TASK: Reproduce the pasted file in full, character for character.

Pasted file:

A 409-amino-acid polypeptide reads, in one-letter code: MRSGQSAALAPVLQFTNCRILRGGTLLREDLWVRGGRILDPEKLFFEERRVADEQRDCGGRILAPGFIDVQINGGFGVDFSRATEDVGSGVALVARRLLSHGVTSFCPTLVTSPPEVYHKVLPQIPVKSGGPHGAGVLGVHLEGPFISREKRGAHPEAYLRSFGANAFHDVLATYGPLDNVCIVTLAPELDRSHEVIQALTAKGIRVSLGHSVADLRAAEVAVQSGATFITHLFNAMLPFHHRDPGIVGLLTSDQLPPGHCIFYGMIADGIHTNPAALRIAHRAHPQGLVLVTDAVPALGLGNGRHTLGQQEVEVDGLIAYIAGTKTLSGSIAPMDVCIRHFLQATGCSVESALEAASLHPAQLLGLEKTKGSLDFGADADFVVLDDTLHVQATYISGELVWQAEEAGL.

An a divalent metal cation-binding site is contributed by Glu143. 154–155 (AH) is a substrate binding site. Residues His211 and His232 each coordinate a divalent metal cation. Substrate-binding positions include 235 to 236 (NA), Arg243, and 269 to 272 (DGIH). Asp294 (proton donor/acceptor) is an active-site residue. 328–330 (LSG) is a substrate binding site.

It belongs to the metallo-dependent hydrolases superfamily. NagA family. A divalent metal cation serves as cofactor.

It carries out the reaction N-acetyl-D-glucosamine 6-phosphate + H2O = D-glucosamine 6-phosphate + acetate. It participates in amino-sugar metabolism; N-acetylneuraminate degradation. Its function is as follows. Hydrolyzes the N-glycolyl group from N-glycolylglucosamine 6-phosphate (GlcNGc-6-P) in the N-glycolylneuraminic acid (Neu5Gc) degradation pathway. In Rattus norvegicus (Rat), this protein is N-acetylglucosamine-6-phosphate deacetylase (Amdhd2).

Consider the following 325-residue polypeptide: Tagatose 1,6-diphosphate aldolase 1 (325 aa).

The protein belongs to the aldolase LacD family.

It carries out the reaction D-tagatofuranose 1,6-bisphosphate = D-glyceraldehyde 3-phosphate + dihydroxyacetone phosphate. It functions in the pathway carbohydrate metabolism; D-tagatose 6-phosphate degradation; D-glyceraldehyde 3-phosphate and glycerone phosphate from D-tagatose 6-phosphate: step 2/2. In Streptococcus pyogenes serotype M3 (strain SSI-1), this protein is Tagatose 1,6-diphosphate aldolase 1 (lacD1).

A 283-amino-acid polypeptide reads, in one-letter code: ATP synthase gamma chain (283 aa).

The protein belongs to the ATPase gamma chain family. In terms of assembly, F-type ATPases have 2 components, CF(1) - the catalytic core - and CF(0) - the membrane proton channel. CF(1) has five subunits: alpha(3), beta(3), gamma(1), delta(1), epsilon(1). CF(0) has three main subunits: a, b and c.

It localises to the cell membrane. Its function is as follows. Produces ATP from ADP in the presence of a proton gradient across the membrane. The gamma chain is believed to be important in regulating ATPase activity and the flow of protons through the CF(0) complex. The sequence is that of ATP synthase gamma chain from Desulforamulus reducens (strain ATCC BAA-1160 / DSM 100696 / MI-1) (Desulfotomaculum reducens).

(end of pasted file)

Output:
A 409-amino-acid polypeptide reads, in one-letter code: MRSGQSAALAPVLQFTNCRILRGGTLLREDLWVRGGRILDPEKLFFEERRVADEQRDCGGRILAPGFIDVQINGGFGVDFSRATEDVGSGVALVARRLLSHGVTSFCPTLVTSPPEVYHKVLPQIPVKSGGPHGAGVLGVHLEGPFISREKRGAHPEAYLRSFGANAFHDVLATYGPLDNVCIVTLAPELDRSHEVIQALTAKGIRVSLGHSVADLRAAEVAVQSGATFITHLFNAMLPFHHRDPGIVGLLTSDQLPPGHCIFYGMIADGIHTNPAALRIAHRAHPQGLVLVTDAVPALGLGNGRHTLGQQEVEVDGLIAYIAGTKTLSGSIAPMDVCIRHFLQATGCSVESALEAASLHPAQLLGLEKTKGSLDFGADADFVVLDDTLHVQATYISGELVWQAEEAGL.

An a divalent metal cation-binding site is contributed by Glu143. 154–155 (AH) is a substrate binding site. Residues His211 and His232 each coordinate a divalent metal cation. Substrate-binding positions include 235 to 236 (NA), Arg243, and 269 to 272 (DGIH). Asp294 (proton donor/acceptor) is an active-site residue. 328–330 (LSG) is a substrate binding site.

It belongs to the metallo-dependent hydrolases superfamily. NagA family. A divalent metal cation serves as cofactor.

It carries out the reaction N-acetyl-D-glucosamine 6-phosphate + H2O = D-glucosamine 6-phosphate + acetate. It participates in amino-sugar metabolism; N-acetylneuraminate degradation. Its function is as follows. Hydrolyzes the N-glycolyl group from N-glycolylglucosamine 6-phosphate (GlcNGc-6-P) in the N-glycolylneuraminic acid (Neu5Gc) degradation pathway. In Rattus norvegicus (Rat), this protein is N-acetylglucosamine-6-phosphate deacetylase (Amdhd2).

Consider the following 325-residue polypeptide: Tagatose 1,6-diphosphate aldolase 1 (325 aa).

The protein belongs to the aldolase LacD family.

It carries out the reaction D-tagatofuranose 1,6-bisphosphate = D-glyceraldehyde 3-phosphate + dihydroxyacetone phosphate. It functions in the pathway carbohydrate metabolism; D-tagatose 6-phosphate degradation; D-glyceraldehyde 3-phosphate and glycerone phosphate from D-tagatose 6-phosphate: step 2/2. In Streptococcus pyogenes serotype M3 (strain SSI-1), this protein is Tagatose 1,6-diphosphate aldolase 1 (lacD1).

A 283-amino-acid polypeptide reads, in one-letter code: ATP synthase gamma chain (283 aa).

The protein belongs to the ATPase gamma chain family. In terms of assembly, F-type ATPases have 2 components, CF(1) - the catalytic core - and CF(0) - the membrane proton channel. CF(1) has five subunits: alpha(3), beta(3), gamma(1), delta(1), epsilon(1). CF(0) has three main subunits: a, b and c.

It localises to the cell membrane. Its function is as follows. Produces ATP from ADP in the presence of a proton gradient across the membrane. The gamma chain is believed to be important in regulating ATPase activity and the flow of protons through the CF(0) complex. The sequence is that of ATP synthase gamma chain from Desulforamulus reducens (strain ATCC BAA-1160 / DSM 100696 / MI-1) (Desulfotomaculum reducens).